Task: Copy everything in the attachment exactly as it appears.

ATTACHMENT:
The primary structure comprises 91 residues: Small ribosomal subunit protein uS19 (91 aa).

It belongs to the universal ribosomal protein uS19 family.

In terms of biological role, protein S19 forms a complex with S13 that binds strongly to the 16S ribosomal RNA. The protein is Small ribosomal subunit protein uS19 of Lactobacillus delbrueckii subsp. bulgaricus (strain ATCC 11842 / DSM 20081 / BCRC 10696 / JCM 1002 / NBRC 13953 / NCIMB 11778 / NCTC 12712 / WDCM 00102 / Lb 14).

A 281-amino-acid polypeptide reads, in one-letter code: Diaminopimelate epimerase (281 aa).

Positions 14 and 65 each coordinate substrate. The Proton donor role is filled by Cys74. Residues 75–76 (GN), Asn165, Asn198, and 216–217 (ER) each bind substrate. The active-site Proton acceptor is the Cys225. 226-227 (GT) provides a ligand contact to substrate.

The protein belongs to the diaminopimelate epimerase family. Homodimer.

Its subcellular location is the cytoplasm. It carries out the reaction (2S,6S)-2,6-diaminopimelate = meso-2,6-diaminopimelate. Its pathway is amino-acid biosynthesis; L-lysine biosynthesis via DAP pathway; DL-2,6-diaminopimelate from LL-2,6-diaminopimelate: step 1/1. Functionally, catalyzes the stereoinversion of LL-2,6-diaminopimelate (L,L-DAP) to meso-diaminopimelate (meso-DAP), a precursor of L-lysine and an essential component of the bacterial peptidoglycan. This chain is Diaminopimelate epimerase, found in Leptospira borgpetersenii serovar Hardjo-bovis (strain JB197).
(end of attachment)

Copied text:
The primary structure comprises 91 residues: Small ribosomal subunit protein uS19 (91 aa).

It belongs to the universal ribosomal protein uS19 family.

In terms of biological role, protein S19 forms a complex with S13 that binds strongly to the 16S ribosomal RNA. The protein is Small ribosomal subunit protein uS19 of Lactobacillus delbrueckii subsp. bulgaricus (strain ATCC 11842 / DSM 20081 / BCRC 10696 / JCM 1002 / NBRC 13953 / NCIMB 11778 / NCTC 12712 / WDCM 00102 / Lb 14).

A 281-amino-acid polypeptide reads, in one-letter code: Diaminopimelate epimerase (281 aa).

Positions 14 and 65 each coordinate substrate. The Proton donor role is filled by Cys74. Residues 75–76 (GN), Asn165, Asn198, and 216–217 (ER) each bind substrate. The active-site Proton acceptor is the Cys225. 226-227 (GT) provides a ligand contact to substrate.

The protein belongs to the diaminopimelate epimerase family. Homodimer.

Its subcellular location is the cytoplasm. It carries out the reaction (2S,6S)-2,6-diaminopimelate = meso-2,6-diaminopimelate. Its pathway is amino-acid biosynthesis; L-lysine biosynthesis via DAP pathway; DL-2,6-diaminopimelate from LL-2,6-diaminopimelate: step 1/1. Functionally, catalyzes the stereoinversion of LL-2,6-diaminopimelate (L,L-DAP) to meso-diaminopimelate (meso-DAP), a precursor of L-lysine and an essential component of the bacterial peptidoglycan. This chain is Diaminopimelate epimerase, found in Leptospira borgpetersenii serovar Hardjo-bovis (strain JB197).